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Created by HEAT ©2017

Gas & Oil

EDAR can measure absolute amounts of methane leaks from natural gas wells.

EPA’s Air Rules for the Oil & Natural Gas Industry have new requirements for processes and equipment at natural gas well sites.  Equipment and processes at the well site may be covered by requirements under the New Source Performance Standards (NSPS) for volatile organic compounds (VOCs), and the National Emissions Standard for Hazardous Air Pollutants (NESHAP) for oil and natural gas production.

The path from the wellhead to the transmission line has many gas-driven controllers and actuators.  Natural gas must be treated before it is inserted in the transmission pipeline, such as dehydration.  This takes many valves, fittings and connections.

EDAR can detect and quantify methane leaks from wellheads.  EDAR can be equipped with a large aperture scan head.  Instead of scanning back and forth, it can create any pattern. Methane gas exiting the cone can be detected and quantified using the same techniques in car exhaust remote sensing. Wind speed can be calculated using a local weather station or wind Lidar.  Once the wind velocity is established flow rate can be calculated and leaks can be quantified in units of amounts per time, e.g. ft3/hour.

Since EDAR can measure the amount of methane at any one time, it can also measure the rate at which the methane is crossing the barrier of the laser scan by just measuring the wind velocity. 

EDAR's Adaptability

The nature of EDAR's technology eliminates the need for any calibration.  EDAR’s patented technology uses similar principals as active satellite remote sensing platforms.  It can remotely measure quantities and relative amounts of targeted molecules in a plume.  Due to the absolute nature of the measurement, calibration is not necessary.  This gives our data more accuracy, precision, consistency and allows for minimal human operational intervention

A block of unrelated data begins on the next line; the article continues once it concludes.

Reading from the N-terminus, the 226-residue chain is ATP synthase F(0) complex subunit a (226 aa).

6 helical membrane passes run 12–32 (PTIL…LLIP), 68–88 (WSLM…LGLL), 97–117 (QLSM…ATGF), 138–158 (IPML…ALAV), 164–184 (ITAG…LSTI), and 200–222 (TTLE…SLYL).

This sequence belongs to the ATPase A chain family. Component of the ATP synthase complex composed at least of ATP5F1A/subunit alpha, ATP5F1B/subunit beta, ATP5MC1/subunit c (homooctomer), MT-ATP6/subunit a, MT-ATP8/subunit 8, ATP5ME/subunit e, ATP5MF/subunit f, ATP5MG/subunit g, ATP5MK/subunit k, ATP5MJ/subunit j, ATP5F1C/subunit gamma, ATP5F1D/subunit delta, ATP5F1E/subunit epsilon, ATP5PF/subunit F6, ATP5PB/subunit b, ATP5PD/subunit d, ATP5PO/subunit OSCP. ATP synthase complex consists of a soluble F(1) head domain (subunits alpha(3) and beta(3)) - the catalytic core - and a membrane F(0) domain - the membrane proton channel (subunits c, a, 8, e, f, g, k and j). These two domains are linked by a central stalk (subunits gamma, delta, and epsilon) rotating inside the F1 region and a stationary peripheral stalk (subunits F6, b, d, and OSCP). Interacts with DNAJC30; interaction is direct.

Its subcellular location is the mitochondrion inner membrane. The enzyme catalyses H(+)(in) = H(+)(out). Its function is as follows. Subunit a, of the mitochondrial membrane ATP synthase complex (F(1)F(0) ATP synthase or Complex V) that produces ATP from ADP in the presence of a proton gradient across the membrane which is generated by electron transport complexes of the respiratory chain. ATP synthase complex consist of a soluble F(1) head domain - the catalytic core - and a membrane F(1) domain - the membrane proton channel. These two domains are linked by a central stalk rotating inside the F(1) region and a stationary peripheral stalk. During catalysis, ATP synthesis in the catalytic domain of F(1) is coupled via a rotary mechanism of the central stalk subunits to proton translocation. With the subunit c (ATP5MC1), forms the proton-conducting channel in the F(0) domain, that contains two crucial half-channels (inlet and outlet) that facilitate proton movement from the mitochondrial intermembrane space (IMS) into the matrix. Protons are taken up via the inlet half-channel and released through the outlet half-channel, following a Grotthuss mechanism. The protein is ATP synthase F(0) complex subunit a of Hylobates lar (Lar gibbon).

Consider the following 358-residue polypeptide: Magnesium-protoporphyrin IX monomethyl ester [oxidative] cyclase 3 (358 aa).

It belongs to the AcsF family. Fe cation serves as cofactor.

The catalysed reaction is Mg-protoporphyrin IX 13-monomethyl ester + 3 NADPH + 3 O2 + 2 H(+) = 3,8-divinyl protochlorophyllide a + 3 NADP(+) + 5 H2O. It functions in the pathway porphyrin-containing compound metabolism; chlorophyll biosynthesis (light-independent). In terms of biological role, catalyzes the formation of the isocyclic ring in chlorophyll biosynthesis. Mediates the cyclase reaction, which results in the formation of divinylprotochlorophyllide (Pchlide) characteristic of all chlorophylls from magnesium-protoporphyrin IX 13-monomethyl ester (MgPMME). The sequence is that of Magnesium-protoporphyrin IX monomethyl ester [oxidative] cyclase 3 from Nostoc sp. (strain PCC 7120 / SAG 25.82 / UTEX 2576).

Customizable Scan Head

EDAR can scan in 2 dimensions creating any pattern using an XY scan head. EDAR uses a variation of DIAL to measure and quantify atmospheric gases independent of temperature and pressure.

Options for EDAR Applications in Gas and Oil:

 

  • Fence line Monitoring – around the clock remote detection and quantification of emissions in real-time.

  • Mobile Mounted Monitoring – vehicle mounted with an EDAR system on a pole to locate, detect, and quantify leaks.

  • Monitoring of Wellhead – detect and quantify leaks at the source as well as around connections, fittings, and valves.

Gas & Oil Industry:

A Comparison

A few examples of FTIR limitations include:

  • IR cameras cannot see or measure gas if it is the same temperature as the surroundings.

  • Passive FTIR systems need the plume to be at relatively high temperatures and they cannot image the plume.

  • SOS FTIR systems depend on the Sun’s position to measure column amounts, but they cannot use the most sensitive methane absorption features because ambient amounts remove the Sun’s light at those wavelengths.

 

In comparison, EDAR’s unique approaches include:

  • EDAR can scan up and down and side to side in order to do fence line monitoring.

  • EDAR can be equipped with a Lower Explosive Limit (LEL) meter in the boxes and can go into immediate shutdown if necessary.

  • EDAR can be attached to existing infrastructures inside a refinery. For instance, it can sweep out a “tent” of laser light. Any fugitive emissions from underneath the “tent” could then be quantified.